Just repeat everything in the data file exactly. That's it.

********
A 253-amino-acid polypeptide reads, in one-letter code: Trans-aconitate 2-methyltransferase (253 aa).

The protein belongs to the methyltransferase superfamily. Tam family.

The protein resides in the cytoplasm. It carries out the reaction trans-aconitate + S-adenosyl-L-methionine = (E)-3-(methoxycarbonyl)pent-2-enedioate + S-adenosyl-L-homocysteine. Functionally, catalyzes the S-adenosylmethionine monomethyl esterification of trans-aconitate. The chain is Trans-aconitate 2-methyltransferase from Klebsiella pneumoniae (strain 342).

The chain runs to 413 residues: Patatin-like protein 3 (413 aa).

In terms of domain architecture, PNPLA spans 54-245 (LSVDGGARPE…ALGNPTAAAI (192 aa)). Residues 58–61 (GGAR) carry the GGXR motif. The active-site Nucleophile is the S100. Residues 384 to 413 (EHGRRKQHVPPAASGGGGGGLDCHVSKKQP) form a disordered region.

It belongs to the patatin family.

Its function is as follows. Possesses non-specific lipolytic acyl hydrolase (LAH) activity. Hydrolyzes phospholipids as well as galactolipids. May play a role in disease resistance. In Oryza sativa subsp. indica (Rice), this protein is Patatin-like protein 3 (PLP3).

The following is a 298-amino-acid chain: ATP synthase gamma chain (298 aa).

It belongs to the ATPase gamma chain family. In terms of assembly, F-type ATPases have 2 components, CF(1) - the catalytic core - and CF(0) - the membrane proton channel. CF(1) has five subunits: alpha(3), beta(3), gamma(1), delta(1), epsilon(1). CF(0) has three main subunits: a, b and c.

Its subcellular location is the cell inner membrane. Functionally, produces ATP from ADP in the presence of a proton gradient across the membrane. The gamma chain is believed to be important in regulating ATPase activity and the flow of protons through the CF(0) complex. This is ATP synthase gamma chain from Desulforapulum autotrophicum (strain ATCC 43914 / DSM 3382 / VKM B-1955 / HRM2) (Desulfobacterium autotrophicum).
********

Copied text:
A 253-amino-acid polypeptide reads, in one-letter code: Trans-aconitate 2-methyltransferase (253 aa).

The protein belongs to the methyltransferase superfamily. Tam family.

The protein resides in the cytoplasm. It carries out the reaction trans-aconitate + S-adenosyl-L-methionine = (E)-3-(methoxycarbonyl)pent-2-enedioate + S-adenosyl-L-homocysteine. Functionally, catalyzes the S-adenosylmethionine monomethyl esterification of trans-aconitate. The chain is Trans-aconitate 2-methyltransferase from Klebsiella pneumoniae (strain 342).

The chain runs to 413 residues: Patatin-like protein 3 (413 aa).

In terms of domain architecture, PNPLA spans 54-245 (LSVDGGARPE…ALGNPTAAAI (192 aa)). Residues 58–61 (GGAR) carry the GGXR motif. The active-site Nucleophile is the S100. Residues 384 to 413 (EHGRRKQHVPPAASGGGGGGLDCHVSKKQP) form a disordered region.

It belongs to the patatin family.

Its function is as follows. Possesses non-specific lipolytic acyl hydrolase (LAH) activity. Hydrolyzes phospholipids as well as galactolipids. May play a role in disease resistance. In Oryza sativa subsp. indica (Rice), this protein is Patatin-like protein 3 (PLP3).

The following is a 298-amino-acid chain: ATP synthase gamma chain (298 aa).

It belongs to the ATPase gamma chain family. In terms of assembly, F-type ATPases have 2 components, CF(1) - the catalytic core - and CF(0) - the membrane proton channel. CF(1) has five subunits: alpha(3), beta(3), gamma(1), delta(1), epsilon(1). CF(0) has three main subunits: a, b and c.

Its subcellular location is the cell inner membrane. Functionally, produces ATP from ADP in the presence of a proton gradient across the membrane. The gamma chain is believed to be important in regulating ATPase activity and the flow of protons through the CF(0) complex. This is ATP synthase gamma chain from Desulforapulum autotrophicum (strain ATCC 43914 / DSM 3382 / VKM B-1955 / HRM2) (Desulfobacterium autotrophicum).